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PACIA welcomes the COAG vision for a competitive Australian gas market

December 15, 2014 • News

The Plastics and Chemicals Industries Association (PACIA) has welcomed the additions to the Australian Gas Market Development Plan  as well as the review by the Australian Energy Market Commission (AEMC) to strengthen the structure and competitiveness of the east coast gas market, stating that a transparent, effective and competitive gas market is a vital ingredient for a strong and competitive Australian economy.

Image credit: www.pacia.org.au

Image credit: www.pacia.org.au

“These developments are important for the Australian chemistry industry, Australia’s second largest manufacturing sector, which turns natural gas into jobs and exports. The $40bn industry employs over 60,000 people in high-skilled jobs and supplies inputs to 109 of Australia’s 111 industries. The industry uses natural gas not only as a clean source of energy, but is also unique in transforming gas as a feedstock to locally manufacture a broad range of critical products sold here and overseas,” said Peter Bury, Director of Strategy, Innovation and Research at PACIA, in a media release.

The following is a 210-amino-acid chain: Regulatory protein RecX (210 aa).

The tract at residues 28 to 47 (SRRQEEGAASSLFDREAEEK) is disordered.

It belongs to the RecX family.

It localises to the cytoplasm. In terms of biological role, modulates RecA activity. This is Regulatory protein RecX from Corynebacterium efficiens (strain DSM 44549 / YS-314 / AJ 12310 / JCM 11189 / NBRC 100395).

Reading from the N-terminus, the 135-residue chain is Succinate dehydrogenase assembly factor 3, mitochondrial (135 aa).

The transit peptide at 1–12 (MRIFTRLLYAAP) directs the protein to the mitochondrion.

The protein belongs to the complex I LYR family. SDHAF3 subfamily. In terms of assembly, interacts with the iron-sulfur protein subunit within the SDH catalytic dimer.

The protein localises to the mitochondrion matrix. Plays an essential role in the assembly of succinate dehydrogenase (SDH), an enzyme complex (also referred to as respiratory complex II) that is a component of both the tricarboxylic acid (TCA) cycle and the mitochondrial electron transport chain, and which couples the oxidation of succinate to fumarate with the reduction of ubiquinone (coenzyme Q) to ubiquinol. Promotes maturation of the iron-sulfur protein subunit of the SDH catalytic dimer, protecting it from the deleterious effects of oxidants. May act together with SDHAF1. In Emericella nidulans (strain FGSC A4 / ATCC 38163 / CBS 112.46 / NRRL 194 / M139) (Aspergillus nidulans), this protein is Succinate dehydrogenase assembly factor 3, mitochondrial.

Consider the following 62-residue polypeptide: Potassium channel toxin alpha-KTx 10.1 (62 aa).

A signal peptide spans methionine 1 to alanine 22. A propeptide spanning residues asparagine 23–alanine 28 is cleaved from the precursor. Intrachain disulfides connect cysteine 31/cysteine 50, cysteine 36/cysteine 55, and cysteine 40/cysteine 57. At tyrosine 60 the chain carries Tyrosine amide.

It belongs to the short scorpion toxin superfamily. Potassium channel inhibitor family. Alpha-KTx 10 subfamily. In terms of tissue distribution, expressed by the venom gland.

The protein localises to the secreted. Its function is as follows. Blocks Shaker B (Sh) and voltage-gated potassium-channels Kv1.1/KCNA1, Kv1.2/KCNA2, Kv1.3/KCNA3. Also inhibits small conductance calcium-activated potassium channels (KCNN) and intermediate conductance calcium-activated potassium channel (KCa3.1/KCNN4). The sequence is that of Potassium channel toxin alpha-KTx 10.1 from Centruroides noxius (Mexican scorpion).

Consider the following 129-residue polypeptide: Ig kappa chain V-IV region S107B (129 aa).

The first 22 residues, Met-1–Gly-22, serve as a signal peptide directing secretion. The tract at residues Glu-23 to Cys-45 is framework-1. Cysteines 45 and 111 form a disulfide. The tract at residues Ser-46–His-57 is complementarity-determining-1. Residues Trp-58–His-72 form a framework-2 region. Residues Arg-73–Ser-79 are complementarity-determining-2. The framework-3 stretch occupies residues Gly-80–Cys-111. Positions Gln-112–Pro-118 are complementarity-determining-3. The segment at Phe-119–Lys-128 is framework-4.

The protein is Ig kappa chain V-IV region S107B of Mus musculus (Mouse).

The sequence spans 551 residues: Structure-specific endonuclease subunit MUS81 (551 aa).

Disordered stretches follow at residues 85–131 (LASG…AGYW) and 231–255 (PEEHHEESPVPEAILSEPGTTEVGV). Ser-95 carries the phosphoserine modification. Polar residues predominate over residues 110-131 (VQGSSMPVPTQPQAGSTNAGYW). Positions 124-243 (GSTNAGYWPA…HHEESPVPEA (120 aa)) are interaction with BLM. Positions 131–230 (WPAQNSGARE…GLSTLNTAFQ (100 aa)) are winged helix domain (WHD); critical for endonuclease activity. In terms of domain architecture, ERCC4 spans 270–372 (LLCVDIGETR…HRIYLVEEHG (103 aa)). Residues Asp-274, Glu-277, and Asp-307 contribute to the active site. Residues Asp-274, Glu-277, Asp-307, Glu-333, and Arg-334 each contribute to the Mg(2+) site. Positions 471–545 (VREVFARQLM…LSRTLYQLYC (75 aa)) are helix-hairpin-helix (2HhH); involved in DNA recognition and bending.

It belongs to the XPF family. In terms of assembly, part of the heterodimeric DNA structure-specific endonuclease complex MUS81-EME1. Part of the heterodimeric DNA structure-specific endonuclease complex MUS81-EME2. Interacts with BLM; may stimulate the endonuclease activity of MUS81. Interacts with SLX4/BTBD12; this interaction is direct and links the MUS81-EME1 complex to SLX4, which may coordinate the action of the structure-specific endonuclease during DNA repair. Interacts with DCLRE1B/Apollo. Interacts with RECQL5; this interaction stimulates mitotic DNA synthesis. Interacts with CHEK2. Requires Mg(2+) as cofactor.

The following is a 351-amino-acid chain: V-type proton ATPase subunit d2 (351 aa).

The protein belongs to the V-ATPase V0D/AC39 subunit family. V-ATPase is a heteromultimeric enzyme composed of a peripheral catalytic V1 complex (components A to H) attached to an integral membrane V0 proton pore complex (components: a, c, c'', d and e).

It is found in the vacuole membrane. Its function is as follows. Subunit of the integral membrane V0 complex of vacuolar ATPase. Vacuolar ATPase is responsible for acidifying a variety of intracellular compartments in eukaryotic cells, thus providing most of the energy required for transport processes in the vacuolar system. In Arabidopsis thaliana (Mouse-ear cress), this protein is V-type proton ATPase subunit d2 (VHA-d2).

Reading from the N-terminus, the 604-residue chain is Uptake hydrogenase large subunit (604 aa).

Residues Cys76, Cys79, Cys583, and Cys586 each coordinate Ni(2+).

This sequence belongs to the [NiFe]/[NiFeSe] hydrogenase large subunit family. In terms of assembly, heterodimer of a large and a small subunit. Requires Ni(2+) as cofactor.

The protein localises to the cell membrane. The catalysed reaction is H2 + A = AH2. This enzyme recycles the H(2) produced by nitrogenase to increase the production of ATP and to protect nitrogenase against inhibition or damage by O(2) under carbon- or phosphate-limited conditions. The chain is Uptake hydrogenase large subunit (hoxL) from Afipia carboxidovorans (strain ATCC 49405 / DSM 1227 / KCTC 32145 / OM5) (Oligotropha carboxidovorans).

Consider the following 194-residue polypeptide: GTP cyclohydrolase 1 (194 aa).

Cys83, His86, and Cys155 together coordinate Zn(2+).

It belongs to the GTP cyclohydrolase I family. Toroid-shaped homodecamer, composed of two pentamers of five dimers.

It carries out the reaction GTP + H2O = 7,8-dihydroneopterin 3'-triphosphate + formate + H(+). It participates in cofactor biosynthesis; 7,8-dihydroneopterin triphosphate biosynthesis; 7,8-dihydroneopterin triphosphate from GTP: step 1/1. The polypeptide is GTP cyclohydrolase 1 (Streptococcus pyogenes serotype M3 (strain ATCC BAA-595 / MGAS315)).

The representative body of Australia’s $40 billion chemistry industry will collaborate with the COAG Energy Council and the Commonwealth, State and Territory governments on implementing the announced initiatives.

“Chemistry transforms gas into products such as fertiliser and silage wrap for our crops; innovative packaging to keep our food fresher for longer; and cleaning products for maintaining health and hygiene in our homes and hospitals. These products are vital to growing jobs and the economy, and to help achieve the objectives of the Industry Innovation and Competitiveness Agenda in areas such as Advanced Manufacturing and Food and Agriculture. For example, high quality and securely packaged food for international growth markets is a huge opportunity for Australia,” said Mr Bury.

“Nationally, the chemistry sector transforms 10% of all Australian domestic gas for feedstock use. In some states, such as New South Wales, this can be as high as 25%. The right policy settings also have the potential to attract new, world-scale investment using gas to produce a broader range of high performance materials to further boost jobs, growth and export earnings.”

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